Mrs Sheila Y. Mensah, Senior Communications, Monitoring and Evaluation Advisor, Regional Health Office USAID/West Africa, on Friday said research and evaluation was an important tool to improving health care in the Sub-Saharan region.
She said that the Sub-Saharan region should invest in building the capacity of local health research institutions to encourage them come up with quality research findings on health to help policymakers make informed decisions.
Mrs Mensah said this at the launch of a free online certificate programme in health project evaluation and operations research, organised by USAID/West Africa’s Evidence for Development (E4D), in conjunction with the African Evaluation Association (AfrEA), in Accra.
The online certificate course, which is hosted on AfrEA’s website, are intended to strengthen research and evaluation capacity of researchers throughout the sub-region.
Mrs Mensah said investing in research and evaluation ensured that resources were used for its intended purposes. She added that for them at USAID/WA-E4D to accomplish their mission as leading and catalysing sustainable health impact, they needed the data and evidence to understand where they should invest to improve those health indicators.
‘We are interested in the improving the results of health indicators for West and Central Africa. In other for us to be able to reach those goals globally and in the Sub-region, we need the evidence or data to help us understand where we should invest and where we should focus our resources to improve those health indicators’.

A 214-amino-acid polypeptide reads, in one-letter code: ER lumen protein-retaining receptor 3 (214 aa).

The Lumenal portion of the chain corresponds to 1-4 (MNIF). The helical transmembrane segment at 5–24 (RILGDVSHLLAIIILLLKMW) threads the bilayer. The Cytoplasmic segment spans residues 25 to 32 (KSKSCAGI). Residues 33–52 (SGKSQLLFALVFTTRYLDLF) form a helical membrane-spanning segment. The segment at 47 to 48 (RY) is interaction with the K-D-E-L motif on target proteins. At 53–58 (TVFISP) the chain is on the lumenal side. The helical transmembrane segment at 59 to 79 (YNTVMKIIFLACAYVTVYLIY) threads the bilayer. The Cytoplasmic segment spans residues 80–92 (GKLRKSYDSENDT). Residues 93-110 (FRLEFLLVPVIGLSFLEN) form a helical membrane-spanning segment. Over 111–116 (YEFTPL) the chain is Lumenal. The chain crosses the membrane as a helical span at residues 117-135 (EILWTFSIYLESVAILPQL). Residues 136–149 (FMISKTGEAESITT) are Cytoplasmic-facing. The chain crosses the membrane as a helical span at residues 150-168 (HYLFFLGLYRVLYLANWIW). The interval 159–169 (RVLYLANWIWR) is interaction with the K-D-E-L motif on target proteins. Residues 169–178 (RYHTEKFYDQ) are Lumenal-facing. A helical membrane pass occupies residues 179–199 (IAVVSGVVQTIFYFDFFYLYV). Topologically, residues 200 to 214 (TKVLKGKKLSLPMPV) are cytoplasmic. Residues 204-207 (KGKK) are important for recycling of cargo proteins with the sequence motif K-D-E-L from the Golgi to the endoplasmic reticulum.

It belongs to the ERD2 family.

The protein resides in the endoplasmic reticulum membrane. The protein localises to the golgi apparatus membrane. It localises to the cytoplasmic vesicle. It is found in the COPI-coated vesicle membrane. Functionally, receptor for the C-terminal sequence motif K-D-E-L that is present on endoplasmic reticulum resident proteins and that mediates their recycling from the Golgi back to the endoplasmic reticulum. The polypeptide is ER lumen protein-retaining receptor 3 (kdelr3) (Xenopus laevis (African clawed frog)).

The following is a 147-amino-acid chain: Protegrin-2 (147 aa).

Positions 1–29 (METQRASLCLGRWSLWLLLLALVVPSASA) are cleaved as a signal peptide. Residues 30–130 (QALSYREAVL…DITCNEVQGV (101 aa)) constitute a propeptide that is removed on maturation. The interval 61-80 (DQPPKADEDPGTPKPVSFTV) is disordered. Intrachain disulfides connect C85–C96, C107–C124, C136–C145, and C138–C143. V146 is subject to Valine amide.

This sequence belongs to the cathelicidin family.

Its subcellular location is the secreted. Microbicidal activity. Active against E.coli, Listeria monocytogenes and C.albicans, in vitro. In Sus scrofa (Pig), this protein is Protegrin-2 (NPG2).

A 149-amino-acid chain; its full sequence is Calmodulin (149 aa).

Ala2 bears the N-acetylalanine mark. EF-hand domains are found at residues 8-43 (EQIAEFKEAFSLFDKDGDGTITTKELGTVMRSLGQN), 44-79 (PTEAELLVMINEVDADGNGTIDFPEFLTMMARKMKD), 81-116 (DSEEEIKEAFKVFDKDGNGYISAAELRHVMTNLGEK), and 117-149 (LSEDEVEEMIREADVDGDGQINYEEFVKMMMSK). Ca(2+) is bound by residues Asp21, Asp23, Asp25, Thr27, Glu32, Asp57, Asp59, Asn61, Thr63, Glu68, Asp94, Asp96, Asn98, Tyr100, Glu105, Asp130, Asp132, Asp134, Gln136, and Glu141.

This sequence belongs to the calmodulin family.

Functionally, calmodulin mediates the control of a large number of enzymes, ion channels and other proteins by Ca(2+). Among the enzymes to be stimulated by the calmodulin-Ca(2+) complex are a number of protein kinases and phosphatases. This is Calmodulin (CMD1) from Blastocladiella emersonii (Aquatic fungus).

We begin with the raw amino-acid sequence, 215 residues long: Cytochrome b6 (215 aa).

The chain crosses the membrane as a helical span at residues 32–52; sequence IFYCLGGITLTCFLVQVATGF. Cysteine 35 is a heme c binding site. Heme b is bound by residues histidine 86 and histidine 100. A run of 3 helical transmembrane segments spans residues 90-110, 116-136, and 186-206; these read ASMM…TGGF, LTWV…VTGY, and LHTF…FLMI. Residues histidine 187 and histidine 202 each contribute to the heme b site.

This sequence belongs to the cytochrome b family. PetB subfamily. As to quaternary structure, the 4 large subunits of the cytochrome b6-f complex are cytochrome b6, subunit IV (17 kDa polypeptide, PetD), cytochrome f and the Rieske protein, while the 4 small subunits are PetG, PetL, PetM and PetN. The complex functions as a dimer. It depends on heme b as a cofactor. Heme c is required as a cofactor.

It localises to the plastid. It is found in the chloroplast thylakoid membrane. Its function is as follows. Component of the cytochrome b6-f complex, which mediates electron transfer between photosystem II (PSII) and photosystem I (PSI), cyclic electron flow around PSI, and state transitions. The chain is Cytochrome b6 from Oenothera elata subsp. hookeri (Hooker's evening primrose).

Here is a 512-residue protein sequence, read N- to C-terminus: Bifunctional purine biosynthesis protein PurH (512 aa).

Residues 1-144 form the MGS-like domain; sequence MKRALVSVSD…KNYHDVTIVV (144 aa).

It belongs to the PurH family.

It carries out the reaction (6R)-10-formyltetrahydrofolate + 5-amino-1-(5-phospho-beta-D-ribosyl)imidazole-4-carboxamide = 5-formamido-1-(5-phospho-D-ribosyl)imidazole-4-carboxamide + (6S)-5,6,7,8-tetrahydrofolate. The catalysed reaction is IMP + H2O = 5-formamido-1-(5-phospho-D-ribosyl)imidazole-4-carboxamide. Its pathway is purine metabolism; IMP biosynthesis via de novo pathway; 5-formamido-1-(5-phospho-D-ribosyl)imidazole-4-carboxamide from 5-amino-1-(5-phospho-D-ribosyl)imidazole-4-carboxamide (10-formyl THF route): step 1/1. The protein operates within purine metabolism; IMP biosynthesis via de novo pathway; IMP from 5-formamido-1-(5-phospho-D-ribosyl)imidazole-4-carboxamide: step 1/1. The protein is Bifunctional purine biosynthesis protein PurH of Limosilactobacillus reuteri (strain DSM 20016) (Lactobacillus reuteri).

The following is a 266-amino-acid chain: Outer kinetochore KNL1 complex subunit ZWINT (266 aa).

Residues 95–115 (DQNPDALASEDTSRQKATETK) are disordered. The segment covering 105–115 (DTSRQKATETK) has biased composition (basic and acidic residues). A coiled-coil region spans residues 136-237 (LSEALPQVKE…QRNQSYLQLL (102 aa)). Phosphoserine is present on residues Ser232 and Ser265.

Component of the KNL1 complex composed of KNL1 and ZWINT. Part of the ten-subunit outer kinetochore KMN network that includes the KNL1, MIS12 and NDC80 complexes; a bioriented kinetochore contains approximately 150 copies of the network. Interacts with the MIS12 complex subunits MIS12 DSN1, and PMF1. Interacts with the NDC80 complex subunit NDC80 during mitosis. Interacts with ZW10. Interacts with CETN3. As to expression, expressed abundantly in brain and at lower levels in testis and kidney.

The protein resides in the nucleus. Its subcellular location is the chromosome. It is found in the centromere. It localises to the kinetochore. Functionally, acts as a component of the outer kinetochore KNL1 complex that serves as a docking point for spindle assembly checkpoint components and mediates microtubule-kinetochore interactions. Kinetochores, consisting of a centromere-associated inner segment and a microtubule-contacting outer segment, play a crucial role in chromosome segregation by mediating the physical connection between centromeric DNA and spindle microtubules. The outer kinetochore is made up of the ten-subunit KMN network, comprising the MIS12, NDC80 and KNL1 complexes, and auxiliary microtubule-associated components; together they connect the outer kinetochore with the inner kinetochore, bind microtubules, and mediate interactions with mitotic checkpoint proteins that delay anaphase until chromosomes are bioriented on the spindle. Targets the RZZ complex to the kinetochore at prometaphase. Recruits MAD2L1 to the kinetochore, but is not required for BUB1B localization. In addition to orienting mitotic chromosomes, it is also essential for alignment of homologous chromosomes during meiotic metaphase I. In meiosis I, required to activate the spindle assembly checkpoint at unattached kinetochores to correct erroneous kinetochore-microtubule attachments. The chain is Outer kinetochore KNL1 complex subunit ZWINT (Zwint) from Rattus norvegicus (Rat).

She said building the capacity of the local research institutes through the free online programme would improve research in West and Central Africa.
‘We want to ensure that the evidence is generated by local institutions. And hopefully by 2020 we will be able to contract directly with one of these institutions.’
Dr. Kingsley Arkorful, Executive Director of AfrEA, said that the courses on the programme have been streamlined to build the capacity of the members in gathering and evaluating data.
‘There are eleven modules and each module takes three to four hours to complete. Anybody, going through this work, will gain more knowledge, more skills in research and evaluation.’ he said.
The online platform will reach out widely to all the Voluntary Organization for Professional Evaluation (VOPEs) and members in both French and English speaking Africa.
Professor Seni Kouanda, a member of AfrEA from Burkina Faso lauded the programme and said it will will increase the capacity of members’ to undertake quality evaluations as well as influence government in using evaluation results for evidence based decision making in their respective countries.
The USAID/West Africa’s Evidence for Development is a five-year (January 2015 – January 2020) activity with the overall objective of increasing the availability of evidence in health interventions to inform policy advocacy and programme planning, including resource allocation.
By Dennis Osei Gyamfi, GNA